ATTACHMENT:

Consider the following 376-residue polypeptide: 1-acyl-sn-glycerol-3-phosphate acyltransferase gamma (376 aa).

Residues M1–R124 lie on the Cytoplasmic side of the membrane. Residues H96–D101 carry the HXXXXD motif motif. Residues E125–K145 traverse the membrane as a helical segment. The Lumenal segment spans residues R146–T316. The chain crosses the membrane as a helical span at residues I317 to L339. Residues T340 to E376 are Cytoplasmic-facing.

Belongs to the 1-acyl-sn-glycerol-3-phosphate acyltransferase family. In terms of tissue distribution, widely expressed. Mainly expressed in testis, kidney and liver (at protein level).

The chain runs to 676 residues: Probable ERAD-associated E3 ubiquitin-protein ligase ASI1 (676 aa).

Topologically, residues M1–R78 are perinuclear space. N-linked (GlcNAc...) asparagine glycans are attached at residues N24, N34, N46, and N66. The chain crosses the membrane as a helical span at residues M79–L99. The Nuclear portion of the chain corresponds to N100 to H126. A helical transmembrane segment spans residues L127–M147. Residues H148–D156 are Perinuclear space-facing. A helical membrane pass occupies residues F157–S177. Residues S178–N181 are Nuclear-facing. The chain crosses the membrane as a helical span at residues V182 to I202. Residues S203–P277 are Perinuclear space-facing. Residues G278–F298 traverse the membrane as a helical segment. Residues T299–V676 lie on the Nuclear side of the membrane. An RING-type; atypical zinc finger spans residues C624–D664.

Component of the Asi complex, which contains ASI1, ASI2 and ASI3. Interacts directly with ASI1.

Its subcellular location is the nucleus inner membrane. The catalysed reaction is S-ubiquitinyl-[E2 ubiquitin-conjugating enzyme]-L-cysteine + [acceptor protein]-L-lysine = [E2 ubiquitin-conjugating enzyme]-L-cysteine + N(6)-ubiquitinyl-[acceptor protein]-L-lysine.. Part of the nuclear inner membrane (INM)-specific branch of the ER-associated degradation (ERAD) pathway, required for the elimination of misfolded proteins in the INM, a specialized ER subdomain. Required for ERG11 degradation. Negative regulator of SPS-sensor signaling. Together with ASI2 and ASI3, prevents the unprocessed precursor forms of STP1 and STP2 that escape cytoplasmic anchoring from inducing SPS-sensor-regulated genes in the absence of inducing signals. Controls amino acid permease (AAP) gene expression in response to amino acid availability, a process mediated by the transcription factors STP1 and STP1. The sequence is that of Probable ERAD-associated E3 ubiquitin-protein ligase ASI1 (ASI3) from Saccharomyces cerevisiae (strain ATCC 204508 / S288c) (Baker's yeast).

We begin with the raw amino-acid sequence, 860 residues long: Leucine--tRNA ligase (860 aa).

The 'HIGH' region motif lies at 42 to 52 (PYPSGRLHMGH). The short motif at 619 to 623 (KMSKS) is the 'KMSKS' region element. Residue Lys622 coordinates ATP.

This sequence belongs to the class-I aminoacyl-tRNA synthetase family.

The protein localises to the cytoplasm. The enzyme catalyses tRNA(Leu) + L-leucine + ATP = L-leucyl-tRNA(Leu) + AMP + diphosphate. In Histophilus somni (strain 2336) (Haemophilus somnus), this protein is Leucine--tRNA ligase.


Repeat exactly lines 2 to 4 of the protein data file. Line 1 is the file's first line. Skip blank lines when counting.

Residues M1–R124 lie on the Cytoplasmic side of the membrane. Residues H96–D101 carry the HXXXXD motif motif. Residues E125–K145 traverse the membrane as a helical segment. The Lumenal segment spans residues R146–T316. The chain crosses the membrane as a helical span at residues I317 to L339. Residues T340 to E376 are Cytoplasmic-facing.

Belongs to the 1-acyl-sn-glycerol-3-phosphate acyltransferase family. In terms of tissue distribution, widely expressed. Mainly expressed in testis, kidney and liver (at protein level).

The chain runs to 676 residues: Probable ERAD-associated E3 ubiquitin-protein ligase ASI1 (676 aa).